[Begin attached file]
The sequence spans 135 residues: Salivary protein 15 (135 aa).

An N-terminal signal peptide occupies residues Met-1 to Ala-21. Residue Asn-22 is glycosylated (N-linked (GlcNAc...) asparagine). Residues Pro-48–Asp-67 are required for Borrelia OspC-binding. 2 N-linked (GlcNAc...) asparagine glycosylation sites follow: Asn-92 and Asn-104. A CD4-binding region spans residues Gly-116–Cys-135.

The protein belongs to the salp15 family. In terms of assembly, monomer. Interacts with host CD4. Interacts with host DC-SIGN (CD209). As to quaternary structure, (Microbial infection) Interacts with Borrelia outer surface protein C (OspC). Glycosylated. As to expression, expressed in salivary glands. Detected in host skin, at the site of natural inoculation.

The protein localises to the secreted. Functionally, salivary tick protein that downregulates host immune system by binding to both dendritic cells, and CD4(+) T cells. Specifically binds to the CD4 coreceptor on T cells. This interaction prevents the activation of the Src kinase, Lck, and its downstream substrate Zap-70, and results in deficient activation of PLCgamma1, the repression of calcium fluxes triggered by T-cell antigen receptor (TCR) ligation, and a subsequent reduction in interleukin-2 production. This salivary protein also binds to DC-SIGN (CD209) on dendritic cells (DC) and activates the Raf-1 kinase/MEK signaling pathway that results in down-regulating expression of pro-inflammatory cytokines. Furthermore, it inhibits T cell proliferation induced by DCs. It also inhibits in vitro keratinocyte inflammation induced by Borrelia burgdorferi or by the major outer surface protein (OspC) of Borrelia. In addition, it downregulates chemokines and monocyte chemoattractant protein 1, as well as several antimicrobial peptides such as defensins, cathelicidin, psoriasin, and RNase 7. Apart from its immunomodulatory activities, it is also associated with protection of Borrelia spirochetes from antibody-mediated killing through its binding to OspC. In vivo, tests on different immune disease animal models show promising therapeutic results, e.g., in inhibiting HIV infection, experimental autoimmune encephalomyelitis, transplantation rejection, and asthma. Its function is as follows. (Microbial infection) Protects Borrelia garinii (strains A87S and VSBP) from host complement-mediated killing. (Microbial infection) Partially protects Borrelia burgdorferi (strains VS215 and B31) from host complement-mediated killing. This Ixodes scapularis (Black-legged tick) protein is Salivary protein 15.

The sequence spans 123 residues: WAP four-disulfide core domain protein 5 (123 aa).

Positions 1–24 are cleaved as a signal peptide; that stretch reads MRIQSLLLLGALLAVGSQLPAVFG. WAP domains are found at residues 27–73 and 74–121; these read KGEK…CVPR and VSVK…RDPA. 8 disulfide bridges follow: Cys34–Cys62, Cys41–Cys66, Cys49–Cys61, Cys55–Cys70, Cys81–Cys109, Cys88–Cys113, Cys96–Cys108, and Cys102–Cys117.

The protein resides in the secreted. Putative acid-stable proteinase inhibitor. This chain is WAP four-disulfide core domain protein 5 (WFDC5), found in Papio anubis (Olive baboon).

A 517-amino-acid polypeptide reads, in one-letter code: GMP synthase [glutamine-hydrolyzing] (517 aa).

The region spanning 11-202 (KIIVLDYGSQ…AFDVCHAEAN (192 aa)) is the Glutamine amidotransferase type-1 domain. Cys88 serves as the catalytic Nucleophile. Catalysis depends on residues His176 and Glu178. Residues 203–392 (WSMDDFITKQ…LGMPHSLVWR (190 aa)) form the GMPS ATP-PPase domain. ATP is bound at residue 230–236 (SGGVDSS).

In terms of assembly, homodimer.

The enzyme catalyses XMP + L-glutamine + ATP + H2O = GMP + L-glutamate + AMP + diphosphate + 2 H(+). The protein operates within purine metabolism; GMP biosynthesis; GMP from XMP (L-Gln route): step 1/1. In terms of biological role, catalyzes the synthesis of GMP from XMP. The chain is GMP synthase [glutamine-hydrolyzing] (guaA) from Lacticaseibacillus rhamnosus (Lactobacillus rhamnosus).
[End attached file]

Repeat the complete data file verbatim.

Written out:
The sequence spans 135 residues: Salivary protein 15 (135 aa).

An N-terminal signal peptide occupies residues Met-1 to Ala-21. Residue Asn-22 is glycosylated (N-linked (GlcNAc...) asparagine). Residues Pro-48–Asp-67 are required for Borrelia OspC-binding. 2 N-linked (GlcNAc...) asparagine glycosylation sites follow: Asn-92 and Asn-104. A CD4-binding region spans residues Gly-116–Cys-135.

The protein belongs to the salp15 family. In terms of assembly, monomer. Interacts with host CD4. Interacts with host DC-SIGN (CD209). As to quaternary structure, (Microbial infection) Interacts with Borrelia outer surface protein C (OspC). Glycosylated. As to expression, expressed in salivary glands. Detected in host skin, at the site of natural inoculation.

The protein localises to the secreted. Functionally, salivary tick protein that downregulates host immune system by binding to both dendritic cells, and CD4(+) T cells. Specifically binds to the CD4 coreceptor on T cells. This interaction prevents the activation of the Src kinase, Lck, and its downstream substrate Zap-70, and results in deficient activation of PLCgamma1, the repression of calcium fluxes triggered by T-cell antigen receptor (TCR) ligation, and a subsequent reduction in interleukin-2 production. This salivary protein also binds to DC-SIGN (CD209) on dendritic cells (DC) and activates the Raf-1 kinase/MEK signaling pathway that results in down-regulating expression of pro-inflammatory cytokines. Furthermore, it inhibits T cell proliferation induced by DCs. It also inhibits in vitro keratinocyte inflammation induced by Borrelia burgdorferi or by the major outer surface protein (OspC) of Borrelia. In addition, it downregulates chemokines and monocyte chemoattractant protein 1, as well as several antimicrobial peptides such as defensins, cathelicidin, psoriasin, and RNase 7. Apart from its immunomodulatory activities, it is also associated with protection of Borrelia spirochetes from antibody-mediated killing through its binding to OspC. In vivo, tests on different immune disease animal models show promising therapeutic results, e.g., in inhibiting HIV infection, experimental autoimmune encephalomyelitis, transplantation rejection, and asthma. Its function is as follows. (Microbial infection) Protects Borrelia garinii (strains A87S and VSBP) from host complement-mediated killing. (Microbial infection) Partially protects Borrelia burgdorferi (strains VS215 and B31) from host complement-mediated killing. This Ixodes scapularis (Black-legged tick) protein is Salivary protein 15.

The sequence spans 123 residues: WAP four-disulfide core domain protein 5 (123 aa).

Positions 1–24 are cleaved as a signal peptide; that stretch reads MRIQSLLLLGALLAVGSQLPAVFG. WAP domains are found at residues 27–73 and 74–121; these read KGEK…CVPR and VSVK…RDPA. 8 disulfide bridges follow: Cys34–Cys62, Cys41–Cys66, Cys49–Cys61, Cys55–Cys70, Cys81–Cys109, Cys88–Cys113, Cys96–Cys108, and Cys102–Cys117.

The protein resides in the secreted. Putative acid-stable proteinase inhibitor. This chain is WAP four-disulfide core domain protein 5 (WFDC5), found in Papio anubis (Olive baboon).

A 517-amino-acid polypeptide reads, in one-letter code: GMP synthase [glutamine-hydrolyzing] (517 aa).

The region spanning 11-202 (KIIVLDYGSQ…AFDVCHAEAN (192 aa)) is the Glutamine amidotransferase type-1 domain. Cys88 serves as the catalytic Nucleophile. Catalysis depends on residues His176 and Glu178. Residues 203–392 (WSMDDFITKQ…LGMPHSLVWR (190 aa)) form the GMPS ATP-PPase domain. ATP is bound at residue 230–236 (SGGVDSS).

In terms of assembly, homodimer.

The enzyme catalyses XMP + L-glutamine + ATP + H2O = GMP + L-glutamate + AMP + diphosphate + 2 H(+). The protein operates within purine metabolism; GMP biosynthesis; GMP from XMP (L-Gln route): step 1/1. In terms of biological role, catalyzes the synthesis of GMP from XMP. The chain is GMP synthase [glutamine-hydrolyzing] (guaA) from Lacticaseibacillus rhamnosus (Lactobacillus rhamnosus).